Cervical cancer occurs when the cells of the cervical lining develop abnormally into cancerous cells. The cervix is in the lower, narrow end of the uterus (the womb) and connects to the vagina (birth canal). Cervical cancer is one of the most easily diagnosed and regularly screened types of gynecologic cancer.
Cervical cancer tends to develop slowly. It can start with changes in the cells that can develop from sexually transmitted human papillomavirus (HPV) or other types of precancerous cervical cells. Over time, abnormal cervical tissue may become cancerous. Early treatment for abnormal cells can ensure that cervical cancer does not develop or spread to other parts of your body.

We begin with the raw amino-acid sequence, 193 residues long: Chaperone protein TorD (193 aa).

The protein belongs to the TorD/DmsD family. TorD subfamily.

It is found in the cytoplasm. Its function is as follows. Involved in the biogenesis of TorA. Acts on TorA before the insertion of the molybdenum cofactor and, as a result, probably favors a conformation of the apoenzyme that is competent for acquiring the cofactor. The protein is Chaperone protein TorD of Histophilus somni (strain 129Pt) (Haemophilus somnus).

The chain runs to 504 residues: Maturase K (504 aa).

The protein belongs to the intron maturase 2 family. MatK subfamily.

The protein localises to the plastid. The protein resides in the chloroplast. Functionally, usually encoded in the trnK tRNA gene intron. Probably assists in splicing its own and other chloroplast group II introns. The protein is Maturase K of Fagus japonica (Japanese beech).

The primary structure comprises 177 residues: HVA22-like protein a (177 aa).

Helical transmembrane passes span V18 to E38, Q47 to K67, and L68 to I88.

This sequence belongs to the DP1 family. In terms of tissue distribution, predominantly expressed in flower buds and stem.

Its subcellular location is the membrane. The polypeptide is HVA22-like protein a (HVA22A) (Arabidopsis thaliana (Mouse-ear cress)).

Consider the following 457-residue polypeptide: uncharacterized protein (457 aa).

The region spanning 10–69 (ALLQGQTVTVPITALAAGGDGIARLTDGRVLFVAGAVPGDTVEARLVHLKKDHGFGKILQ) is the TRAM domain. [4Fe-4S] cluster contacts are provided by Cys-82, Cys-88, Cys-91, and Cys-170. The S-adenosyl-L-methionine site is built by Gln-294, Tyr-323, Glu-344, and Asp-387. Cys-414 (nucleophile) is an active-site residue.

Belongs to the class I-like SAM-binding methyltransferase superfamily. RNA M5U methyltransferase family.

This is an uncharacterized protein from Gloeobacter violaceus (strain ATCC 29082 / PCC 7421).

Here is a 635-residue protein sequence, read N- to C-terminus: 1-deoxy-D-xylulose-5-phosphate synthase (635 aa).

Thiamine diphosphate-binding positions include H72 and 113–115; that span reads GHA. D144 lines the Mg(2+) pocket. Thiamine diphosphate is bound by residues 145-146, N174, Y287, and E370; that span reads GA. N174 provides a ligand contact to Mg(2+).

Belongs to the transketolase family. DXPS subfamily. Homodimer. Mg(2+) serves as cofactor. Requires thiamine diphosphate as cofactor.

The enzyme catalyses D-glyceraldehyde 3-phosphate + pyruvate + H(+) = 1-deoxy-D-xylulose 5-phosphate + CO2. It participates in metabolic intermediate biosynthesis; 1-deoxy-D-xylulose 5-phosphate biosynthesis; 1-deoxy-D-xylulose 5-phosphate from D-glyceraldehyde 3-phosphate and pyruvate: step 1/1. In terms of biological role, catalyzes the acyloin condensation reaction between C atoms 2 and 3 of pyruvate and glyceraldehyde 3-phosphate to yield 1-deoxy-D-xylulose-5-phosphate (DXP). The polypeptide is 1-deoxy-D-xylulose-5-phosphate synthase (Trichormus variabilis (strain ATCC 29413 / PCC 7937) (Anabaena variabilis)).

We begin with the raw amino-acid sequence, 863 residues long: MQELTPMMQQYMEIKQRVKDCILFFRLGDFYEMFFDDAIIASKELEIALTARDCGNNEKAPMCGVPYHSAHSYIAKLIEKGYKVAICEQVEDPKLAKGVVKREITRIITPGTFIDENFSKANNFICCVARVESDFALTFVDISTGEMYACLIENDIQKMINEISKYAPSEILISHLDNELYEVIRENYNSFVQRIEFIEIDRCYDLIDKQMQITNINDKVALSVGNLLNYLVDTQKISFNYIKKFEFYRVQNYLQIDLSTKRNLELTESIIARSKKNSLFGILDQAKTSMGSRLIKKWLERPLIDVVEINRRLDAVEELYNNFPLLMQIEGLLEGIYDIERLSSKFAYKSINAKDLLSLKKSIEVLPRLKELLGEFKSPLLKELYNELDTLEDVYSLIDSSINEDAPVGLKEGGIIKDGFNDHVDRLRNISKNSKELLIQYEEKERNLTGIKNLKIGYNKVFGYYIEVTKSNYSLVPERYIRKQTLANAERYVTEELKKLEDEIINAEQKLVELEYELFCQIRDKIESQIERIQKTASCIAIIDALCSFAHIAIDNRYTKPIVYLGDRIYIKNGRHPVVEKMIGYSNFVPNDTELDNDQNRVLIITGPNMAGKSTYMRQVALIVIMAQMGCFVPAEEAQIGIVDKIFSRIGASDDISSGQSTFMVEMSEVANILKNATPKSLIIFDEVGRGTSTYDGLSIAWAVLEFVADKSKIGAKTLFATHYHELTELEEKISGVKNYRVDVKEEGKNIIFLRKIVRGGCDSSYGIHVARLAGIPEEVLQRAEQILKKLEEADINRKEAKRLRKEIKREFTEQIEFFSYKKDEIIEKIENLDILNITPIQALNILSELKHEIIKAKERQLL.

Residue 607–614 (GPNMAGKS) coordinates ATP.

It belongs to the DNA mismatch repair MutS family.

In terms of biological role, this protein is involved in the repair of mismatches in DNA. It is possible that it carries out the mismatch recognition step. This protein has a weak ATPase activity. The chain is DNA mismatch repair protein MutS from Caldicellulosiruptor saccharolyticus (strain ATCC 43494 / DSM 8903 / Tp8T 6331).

The Pap Test
Screening cervical tissue increases your chances of prevention and recovery. During a gynecologic exam, your doctor performs a Pap test by gently scraping a tiny amount of cervical cells for examination under a microscope and testing for the HPV virus. This is an effective screening test for HPV and precancerous cells, which can lead to cervical cancer.